“They came here and just took her … She didn’t get to say goodbye; she didn’t get to see me for months.”

Although this sounds like a kidnapping, it’s not. Chassidie Russell’s daughter was taken by a Texas Family Court Judge. She spent three years living with estranged in-laws even though Russell was never accused of being neglectful or abusive.

The Russell family were victims of two commonly misused procedures in Texas Family Court—two of the very things that THSC intends to change during the 2017 legislature.

It Began as an Unbelievable Threat

Russell was a single mother to Caitlyn until she married David Harvey in 2000. They divorced two years later. Even though Harvey was not Caitlyn’s biological father, he was granted standard visitation rights. Russell later married Mike Russell.

When Harvey moved to San Diego, he sent a letter to the Russells stating he wanted his parents, Ken and Jan, to take over his visitation rights. Soon, Chassidie’s ex-in-laws hired an attorney and filed a suit claiming they were alienated from Caitlyn, causing her emotional harm. They threatened to take Caitlyn to California.

How the Court Took Caitlyn Away for Three Years

The Russells are a prime example of how the courts abused two procedures which tear apart healthy families. In 2 steps, the case became a nightmare:

  1. In 2007, a judge in Fort Worth issued a temporary order, granting Ken and Jan full “temporary” possession of Caitlyn. Temporary orders are orders issued by a judge that have no statutory expiration date and cannot be appealed through the regular process.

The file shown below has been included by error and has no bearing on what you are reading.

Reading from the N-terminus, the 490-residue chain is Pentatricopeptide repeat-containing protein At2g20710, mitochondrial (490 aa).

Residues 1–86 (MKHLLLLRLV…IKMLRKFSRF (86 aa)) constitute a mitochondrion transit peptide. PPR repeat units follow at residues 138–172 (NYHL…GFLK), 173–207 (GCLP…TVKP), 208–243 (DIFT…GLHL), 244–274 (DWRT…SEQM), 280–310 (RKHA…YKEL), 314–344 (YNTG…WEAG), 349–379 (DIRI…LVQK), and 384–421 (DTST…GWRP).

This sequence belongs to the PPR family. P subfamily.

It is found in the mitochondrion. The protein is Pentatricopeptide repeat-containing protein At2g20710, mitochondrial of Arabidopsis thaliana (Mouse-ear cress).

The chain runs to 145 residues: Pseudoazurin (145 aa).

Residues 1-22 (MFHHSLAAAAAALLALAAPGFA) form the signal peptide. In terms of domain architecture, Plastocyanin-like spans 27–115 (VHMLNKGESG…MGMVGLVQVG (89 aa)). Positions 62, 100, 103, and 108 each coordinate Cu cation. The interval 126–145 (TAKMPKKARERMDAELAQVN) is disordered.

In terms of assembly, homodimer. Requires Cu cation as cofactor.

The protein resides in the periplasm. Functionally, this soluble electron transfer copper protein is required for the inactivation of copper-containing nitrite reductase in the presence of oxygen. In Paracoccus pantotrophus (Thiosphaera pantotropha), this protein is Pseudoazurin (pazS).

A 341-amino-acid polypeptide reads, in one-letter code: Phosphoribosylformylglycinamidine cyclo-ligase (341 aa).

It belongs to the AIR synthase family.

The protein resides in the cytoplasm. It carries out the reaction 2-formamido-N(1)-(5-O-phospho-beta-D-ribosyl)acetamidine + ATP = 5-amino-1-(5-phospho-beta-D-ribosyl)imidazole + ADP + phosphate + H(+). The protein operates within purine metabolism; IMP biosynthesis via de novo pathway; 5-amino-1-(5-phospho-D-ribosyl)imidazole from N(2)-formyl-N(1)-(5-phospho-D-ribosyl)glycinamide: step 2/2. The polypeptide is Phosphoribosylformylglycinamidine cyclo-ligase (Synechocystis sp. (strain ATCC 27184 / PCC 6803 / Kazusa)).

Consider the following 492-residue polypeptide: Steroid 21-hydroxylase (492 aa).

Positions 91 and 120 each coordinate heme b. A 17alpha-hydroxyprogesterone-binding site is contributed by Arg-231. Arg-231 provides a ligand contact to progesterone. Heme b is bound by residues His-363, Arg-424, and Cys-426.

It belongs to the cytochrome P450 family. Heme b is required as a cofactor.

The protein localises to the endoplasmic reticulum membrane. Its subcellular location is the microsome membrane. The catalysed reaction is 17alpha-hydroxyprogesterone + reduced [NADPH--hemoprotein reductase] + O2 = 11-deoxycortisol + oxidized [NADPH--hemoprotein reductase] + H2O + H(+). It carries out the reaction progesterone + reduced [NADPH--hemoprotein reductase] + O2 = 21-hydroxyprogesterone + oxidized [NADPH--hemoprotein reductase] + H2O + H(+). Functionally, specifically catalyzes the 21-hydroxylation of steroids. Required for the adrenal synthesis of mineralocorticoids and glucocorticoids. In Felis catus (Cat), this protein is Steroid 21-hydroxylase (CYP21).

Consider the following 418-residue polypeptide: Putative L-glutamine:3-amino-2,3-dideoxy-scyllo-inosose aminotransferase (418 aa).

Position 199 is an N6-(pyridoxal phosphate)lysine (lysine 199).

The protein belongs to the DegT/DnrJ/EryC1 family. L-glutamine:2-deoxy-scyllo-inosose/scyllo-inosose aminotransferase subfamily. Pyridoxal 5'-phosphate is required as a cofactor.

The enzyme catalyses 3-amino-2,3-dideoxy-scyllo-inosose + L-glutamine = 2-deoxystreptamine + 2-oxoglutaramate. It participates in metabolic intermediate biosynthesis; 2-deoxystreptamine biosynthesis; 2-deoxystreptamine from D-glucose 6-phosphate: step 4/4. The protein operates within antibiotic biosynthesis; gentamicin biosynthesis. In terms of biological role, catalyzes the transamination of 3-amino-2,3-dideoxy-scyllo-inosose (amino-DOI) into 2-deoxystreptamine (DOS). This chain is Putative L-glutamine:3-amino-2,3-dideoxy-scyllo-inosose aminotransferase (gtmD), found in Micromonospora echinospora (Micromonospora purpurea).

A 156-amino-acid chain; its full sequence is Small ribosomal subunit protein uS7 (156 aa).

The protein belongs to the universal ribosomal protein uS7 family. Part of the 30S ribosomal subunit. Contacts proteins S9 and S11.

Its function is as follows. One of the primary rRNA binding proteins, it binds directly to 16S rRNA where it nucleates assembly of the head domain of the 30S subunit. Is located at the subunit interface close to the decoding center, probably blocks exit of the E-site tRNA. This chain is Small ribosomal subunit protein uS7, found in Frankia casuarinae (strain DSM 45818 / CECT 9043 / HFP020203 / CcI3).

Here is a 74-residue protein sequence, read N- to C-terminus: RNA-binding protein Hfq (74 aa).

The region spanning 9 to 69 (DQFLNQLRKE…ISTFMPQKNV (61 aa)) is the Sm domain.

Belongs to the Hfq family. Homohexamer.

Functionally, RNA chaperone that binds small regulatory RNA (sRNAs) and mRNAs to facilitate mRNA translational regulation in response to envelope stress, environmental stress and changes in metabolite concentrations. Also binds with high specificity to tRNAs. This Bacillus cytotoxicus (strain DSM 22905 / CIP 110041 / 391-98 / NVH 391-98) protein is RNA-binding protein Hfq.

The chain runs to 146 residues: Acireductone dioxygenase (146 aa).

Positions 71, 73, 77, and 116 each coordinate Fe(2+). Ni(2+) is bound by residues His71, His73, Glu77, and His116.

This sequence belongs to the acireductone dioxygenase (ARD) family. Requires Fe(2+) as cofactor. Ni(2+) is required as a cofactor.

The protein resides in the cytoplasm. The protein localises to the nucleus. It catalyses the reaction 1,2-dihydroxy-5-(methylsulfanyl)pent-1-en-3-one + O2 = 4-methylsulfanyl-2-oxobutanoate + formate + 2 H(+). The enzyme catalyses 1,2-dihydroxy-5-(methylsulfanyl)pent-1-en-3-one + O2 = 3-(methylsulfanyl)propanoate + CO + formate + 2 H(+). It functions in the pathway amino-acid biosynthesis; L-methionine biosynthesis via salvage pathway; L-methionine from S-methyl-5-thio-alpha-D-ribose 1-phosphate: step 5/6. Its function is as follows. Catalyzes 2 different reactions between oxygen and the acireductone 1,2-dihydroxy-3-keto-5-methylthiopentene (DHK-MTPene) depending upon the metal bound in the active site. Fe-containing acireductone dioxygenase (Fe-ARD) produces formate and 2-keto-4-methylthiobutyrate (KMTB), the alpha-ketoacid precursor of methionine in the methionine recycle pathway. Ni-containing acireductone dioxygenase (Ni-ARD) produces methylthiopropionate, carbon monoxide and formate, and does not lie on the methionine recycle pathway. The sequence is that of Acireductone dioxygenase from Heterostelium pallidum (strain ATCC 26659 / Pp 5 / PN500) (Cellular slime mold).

2. Secondly, the temporary order that was issued was issued “in the best interest of the child.” A judge who issues a temporary order for the unjust removal of a child in a custody or possession dispute can easily shield himself or herself from the legal consequences by stating that the decision was made in “the child’s best interests.” What seems to be overlooked is that, unless proven unfit, staying with the child’s parent is in the child’s best interests.

How the Story Ends

The Russells drained their personal finances, incurred massive debt, and took out personal loans in order for them to overturn the ruling of the Fort Worth judge. They took the case all the way to the Texas Supreme Court, where Ken and Jan were finally denied access to Caitlyn and she was able to come home after three long years.

How THSC Can Help Prevent These Kinds of Unjust Removals

Passing parental rights reform legislation is one of THSC’s main legislative priorities for the 2017 legislative session. This legislation would ensure that courts can’t issue temporary orders for the removal of children from fit parents and then claim that it’s in the best interest of the child. Protecting the rights of fit parents is a fundamental part of how THSC is Keeping Texas Families Free.

Two Ways You Can Help

  1. Please share this post so that we can raise awareness of these issues as we work on passing bills to fix them.
  2. Support THSC today with a generous financial donation so that we can continue to help upstanding families like the Russells.